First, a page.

clock menu more-arrow no yes mobile

Filed under:


*A long, long sigh*

Penn State v Iowa Photo by Matthew Holst/Getty Images

Each week I’ll be rewatching the week’s game. What worked? What didn’t? Film don’t lie.

Previous rewatches:

Week 1: Wyoming

Week 2: Iowa State

Week 3: North Texas

Iowa nearly pulled the upset. We all saw it, of course but my God was this game close.

I guess it shouldn’t come as a surprise — after all, it was in Kinnick Stadium. Magic happens there. Sometimes, though, the clock turns to midnight and everything comes crashing back down. As Kirk Ferentz would say, that’s football.

Let’s take a look at just what happened.

First and foremost, the Iowa defense was incredible in this game. Josey Jewell received co-Big Ten defensive player of the week honors for his valiant effort but a ton of credit should go to the D-Line as well. We’ll get back to Jewell later.

Anthony Nelson was a beast in this game and finished with 2.5 sacks, two pass break-ups, a blocked field goal and a QB hurry.

Iowa used a bunch of different players on the defensive line. On this play, Parker Hesse is actually playing defensive tackle, which happened several times during this game. A.J. Epenesa and Anthony Nelson are at the defensive end spots, while Brady Reiff is at the other tackle spot.

Almost immediately, Epenesa shoots hard toward the quarterback and falls, but takes the offensive tackle with him. Nelson is gunning hard from his spot, and after Trace McSorley is forced to move up in the pocket, he disengages from his man and cleans up the play.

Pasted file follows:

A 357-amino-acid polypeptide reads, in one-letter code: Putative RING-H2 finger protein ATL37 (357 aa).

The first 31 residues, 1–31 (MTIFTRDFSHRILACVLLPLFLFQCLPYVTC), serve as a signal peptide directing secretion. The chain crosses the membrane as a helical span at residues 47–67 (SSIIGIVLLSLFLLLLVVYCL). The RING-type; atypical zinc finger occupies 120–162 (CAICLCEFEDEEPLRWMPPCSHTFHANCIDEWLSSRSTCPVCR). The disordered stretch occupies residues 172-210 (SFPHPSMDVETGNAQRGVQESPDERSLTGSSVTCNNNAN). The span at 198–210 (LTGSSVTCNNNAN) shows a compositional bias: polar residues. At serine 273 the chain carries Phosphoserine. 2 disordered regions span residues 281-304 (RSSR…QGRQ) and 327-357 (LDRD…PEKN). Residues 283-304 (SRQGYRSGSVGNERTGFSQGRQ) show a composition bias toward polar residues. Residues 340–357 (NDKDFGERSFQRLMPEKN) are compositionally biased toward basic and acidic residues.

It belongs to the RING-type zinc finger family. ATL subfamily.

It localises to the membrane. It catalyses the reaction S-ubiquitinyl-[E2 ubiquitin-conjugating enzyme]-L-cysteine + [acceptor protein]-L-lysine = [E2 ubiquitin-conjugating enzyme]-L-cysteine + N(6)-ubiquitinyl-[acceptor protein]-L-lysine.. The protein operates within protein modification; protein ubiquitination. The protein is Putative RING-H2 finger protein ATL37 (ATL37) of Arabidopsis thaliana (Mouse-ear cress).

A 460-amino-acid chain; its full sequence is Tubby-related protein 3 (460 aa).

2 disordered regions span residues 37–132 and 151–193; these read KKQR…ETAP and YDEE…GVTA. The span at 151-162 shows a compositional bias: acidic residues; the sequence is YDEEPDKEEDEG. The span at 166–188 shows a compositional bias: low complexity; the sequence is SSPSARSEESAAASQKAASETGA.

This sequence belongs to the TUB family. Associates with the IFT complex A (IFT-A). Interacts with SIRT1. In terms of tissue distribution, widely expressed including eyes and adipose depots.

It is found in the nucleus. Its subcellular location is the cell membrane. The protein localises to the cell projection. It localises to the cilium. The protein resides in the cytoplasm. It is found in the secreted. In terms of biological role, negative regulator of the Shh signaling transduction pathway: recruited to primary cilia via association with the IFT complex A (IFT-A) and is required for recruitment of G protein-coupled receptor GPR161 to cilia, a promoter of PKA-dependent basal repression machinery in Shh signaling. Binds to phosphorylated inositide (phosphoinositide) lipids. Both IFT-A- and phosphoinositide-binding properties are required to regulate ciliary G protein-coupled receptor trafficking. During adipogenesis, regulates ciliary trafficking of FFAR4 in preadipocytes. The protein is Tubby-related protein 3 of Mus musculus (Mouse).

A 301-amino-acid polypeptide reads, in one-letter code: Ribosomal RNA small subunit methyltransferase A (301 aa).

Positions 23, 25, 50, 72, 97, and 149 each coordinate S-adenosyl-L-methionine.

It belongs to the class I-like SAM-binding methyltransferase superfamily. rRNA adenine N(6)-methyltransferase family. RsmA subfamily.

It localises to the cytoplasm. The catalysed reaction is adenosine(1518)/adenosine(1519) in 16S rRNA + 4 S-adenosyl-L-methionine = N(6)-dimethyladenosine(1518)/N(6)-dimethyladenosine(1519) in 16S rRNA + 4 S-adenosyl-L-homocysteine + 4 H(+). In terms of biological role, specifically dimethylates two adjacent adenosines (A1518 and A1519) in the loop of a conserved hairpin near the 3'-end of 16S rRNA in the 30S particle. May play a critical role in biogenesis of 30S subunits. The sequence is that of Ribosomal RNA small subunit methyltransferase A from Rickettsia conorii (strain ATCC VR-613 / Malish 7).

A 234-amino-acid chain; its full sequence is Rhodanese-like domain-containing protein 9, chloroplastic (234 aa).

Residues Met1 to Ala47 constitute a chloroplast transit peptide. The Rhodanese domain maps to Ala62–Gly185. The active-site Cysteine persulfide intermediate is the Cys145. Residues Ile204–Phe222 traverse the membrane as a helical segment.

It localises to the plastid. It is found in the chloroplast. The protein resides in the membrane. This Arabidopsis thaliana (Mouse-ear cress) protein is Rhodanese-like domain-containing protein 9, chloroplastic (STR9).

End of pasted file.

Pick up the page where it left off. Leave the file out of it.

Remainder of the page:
Iowa’s in a base 4-3 on this play, has good coverage down the field, and gets a stop on PSU’s second series. Speaking of 4-3, Iowa ran with its base personnel nearly the entire game. The Hawkeyes used nickel on nine plays — on a 3rd and 12 on the opening drive and eight times on the Penn State’s final march.

Here’s Epenesa’s first sack of the day, which came on Penn State’s first drive.

Both Nelson and Hesse get a good push off the snap here and immediately push McSorley back inside. Once again, Nelson cleans up the play with a nice sack

Oh, and his critical blocked field goal.

Defensive end snap counts: A. Nelson 65, Hesse 55, Epenesa 37, Sam Brincks 33. Brincks played a decent game, but Epenesa didn’t have the edge in snap counts until PSU’s final drive. Personally, I’d like to see even more of Epenesa.

I know he’s a freshman and still adjusting to the rigors of the game but this dude can ball and needs to be in the game as much as possible. Look at him destroy Saquon Barkley on a read option.

Jewell takes McSorley on this play and brings down the quarterback for a loss. Nice play.

Later in the game, the duo combine for another great play.

The announcers were whining this play should have been reviewed, but I thought it was pretty clearly a fumble. Epenesa blows past his guy and Jewell is there to grab onto the ball.

Jewell had a hand in both turnovers the Iowa defense forced, the second being this beauty of a pick.

Brincks has the pressure and helps disrupt the throw. Jewell read the ball perfectly and set Iowa up in great field position with a 33-yard return. Iowa scored one play later on a 21-yard touchdown to Nick Easley that gave the Hawkeyes a 7-5 lead going into halftime.

One of the knocks on Jewell people love to come up with is that he’s not as quick or athletic as other linebackers. Against Penn State he did have a couple miscues, but for the most part he was solid when asked to help out in pass coverage.